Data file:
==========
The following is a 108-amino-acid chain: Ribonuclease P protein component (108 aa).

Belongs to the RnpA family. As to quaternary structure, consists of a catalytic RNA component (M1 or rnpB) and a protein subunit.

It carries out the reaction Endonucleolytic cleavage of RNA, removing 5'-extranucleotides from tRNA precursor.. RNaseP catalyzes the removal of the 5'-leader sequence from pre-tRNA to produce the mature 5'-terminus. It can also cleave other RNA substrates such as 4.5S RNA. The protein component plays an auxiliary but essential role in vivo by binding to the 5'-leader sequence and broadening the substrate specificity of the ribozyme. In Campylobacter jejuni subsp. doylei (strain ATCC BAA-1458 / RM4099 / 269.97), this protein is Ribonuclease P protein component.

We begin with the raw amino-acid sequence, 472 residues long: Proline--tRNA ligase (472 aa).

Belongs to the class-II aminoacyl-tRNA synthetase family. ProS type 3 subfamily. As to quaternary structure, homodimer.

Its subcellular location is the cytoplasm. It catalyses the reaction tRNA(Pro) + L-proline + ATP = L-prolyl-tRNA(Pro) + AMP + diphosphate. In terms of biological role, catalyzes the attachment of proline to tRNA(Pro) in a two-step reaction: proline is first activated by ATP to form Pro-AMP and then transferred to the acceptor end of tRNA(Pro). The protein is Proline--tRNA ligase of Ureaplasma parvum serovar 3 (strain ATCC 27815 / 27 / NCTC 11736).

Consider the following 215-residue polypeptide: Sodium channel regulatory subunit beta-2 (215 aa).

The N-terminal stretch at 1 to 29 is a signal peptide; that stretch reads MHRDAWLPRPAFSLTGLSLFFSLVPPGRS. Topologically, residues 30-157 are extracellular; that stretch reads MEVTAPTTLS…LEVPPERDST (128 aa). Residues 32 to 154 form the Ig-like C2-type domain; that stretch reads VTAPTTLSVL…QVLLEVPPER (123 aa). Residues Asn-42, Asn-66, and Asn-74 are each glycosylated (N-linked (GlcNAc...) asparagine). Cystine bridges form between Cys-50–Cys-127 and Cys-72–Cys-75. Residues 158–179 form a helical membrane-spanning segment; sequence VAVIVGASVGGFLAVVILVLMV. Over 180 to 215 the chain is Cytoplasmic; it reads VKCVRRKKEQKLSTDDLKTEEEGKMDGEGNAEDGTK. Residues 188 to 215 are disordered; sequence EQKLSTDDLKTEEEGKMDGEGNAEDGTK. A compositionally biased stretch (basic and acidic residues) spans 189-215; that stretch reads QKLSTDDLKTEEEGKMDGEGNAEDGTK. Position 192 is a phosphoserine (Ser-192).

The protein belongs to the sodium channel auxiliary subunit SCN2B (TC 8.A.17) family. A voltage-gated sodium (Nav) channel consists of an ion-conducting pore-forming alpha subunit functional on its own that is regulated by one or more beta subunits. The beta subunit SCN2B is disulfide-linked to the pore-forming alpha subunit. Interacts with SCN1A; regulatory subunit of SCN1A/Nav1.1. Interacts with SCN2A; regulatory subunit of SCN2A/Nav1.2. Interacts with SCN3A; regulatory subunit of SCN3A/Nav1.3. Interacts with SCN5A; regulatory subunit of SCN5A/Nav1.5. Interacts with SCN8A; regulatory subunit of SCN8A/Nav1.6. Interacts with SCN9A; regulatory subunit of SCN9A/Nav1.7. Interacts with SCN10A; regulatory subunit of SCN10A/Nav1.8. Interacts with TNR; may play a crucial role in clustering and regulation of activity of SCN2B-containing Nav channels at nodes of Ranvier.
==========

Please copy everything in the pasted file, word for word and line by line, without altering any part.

The following is a 108-amino-acid chain: Ribonuclease P protein component (108 aa).

Belongs to the RnpA family. As to quaternary structure, consists of a catalytic RNA component (M1 or rnpB) and a protein subunit.

It carries out the reaction Endonucleolytic cleavage of RNA, removing 5'-extranucleotides from tRNA precursor.. RNaseP catalyzes the removal of the 5'-leader sequence from pre-tRNA to produce the mature 5'-terminus. It can also cleave other RNA substrates such as 4.5S RNA. The protein component plays an auxiliary but essential role in vivo by binding to the 5'-leader sequence and broadening the substrate specificity of the ribozyme. In Campylobacter jejuni subsp. doylei (strain ATCC BAA-1458 / RM4099 / 269.97), this protein is Ribonuclease P protein component.

We begin with the raw amino-acid sequence, 472 residues long: Proline--tRNA ligase (472 aa).

Belongs to the class-II aminoacyl-tRNA synthetase family. ProS type 3 subfamily. As to quaternary structure, homodimer.

Its subcellular location is the cytoplasm. It catalyses the reaction tRNA(Pro) + L-proline + ATP = L-prolyl-tRNA(Pro) + AMP + diphosphate. In terms of biological role, catalyzes the attachment of proline to tRNA(Pro) in a two-step reaction: proline is first activated by ATP to form Pro-AMP and then transferred to the acceptor end of tRNA(Pro). The protein is Proline--tRNA ligase of Ureaplasma parvum serovar 3 (strain ATCC 27815 / 27 / NCTC 11736).

Consider the following 215-residue polypeptide: Sodium channel regulatory subunit beta-2 (215 aa).

The N-terminal stretch at 1 to 29 is a signal peptide; that stretch reads MHRDAWLPRPAFSLTGLSLFFSLVPPGRS. Topologically, residues 30-157 are extracellular; that stretch reads MEVTAPTTLS…LEVPPERDST (128 aa). Residues 32 to 154 form the Ig-like C2-type domain; that stretch reads VTAPTTLSVL…QVLLEVPPER (123 aa). Residues Asn-42, Asn-66, and Asn-74 are each glycosylated (N-linked (GlcNAc...) asparagine). Cystine bridges form between Cys-50–Cys-127 and Cys-72–Cys-75. Residues 158–179 form a helical membrane-spanning segment; sequence VAVIVGASVGGFLAVVILVLMV. Over 180 to 215 the chain is Cytoplasmic; it reads VKCVRRKKEQKLSTDDLKTEEEGKMDGEGNAEDGTK. Residues 188 to 215 are disordered; sequence EQKLSTDDLKTEEEGKMDGEGNAEDGTK. A compositionally biased stretch (basic and acidic residues) spans 189-215; that stretch reads QKLSTDDLKTEEEGKMDGEGNAEDGTK. Position 192 is a phosphoserine (Ser-192).

The protein belongs to the sodium channel auxiliary subunit SCN2B (TC 8.A.17) family. A voltage-gated sodium (Nav) channel consists of an ion-conducting pore-forming alpha subunit functional on its own that is regulated by one or more beta subunits. The beta subunit SCN2B is disulfide-linked to the pore-forming alpha subunit. Interacts with SCN1A; regulatory subunit of SCN1A/Nav1.1. Interacts with SCN2A; regulatory subunit of SCN2A/Nav1.2. Interacts with SCN3A; regulatory subunit of SCN3A/Nav1.3. Interacts with SCN5A; regulatory subunit of SCN5A/Nav1.5. Interacts with SCN8A; regulatory subunit of SCN8A/Nav1.6. Interacts with SCN9A; regulatory subunit of SCN9A/Nav1.7. Interacts with SCN10A; regulatory subunit of SCN10A/Nav1.8. Interacts with TNR; may play a crucial role in clustering and regulation of activity of SCN2B-containing Nav channels at nodes of Ranvier.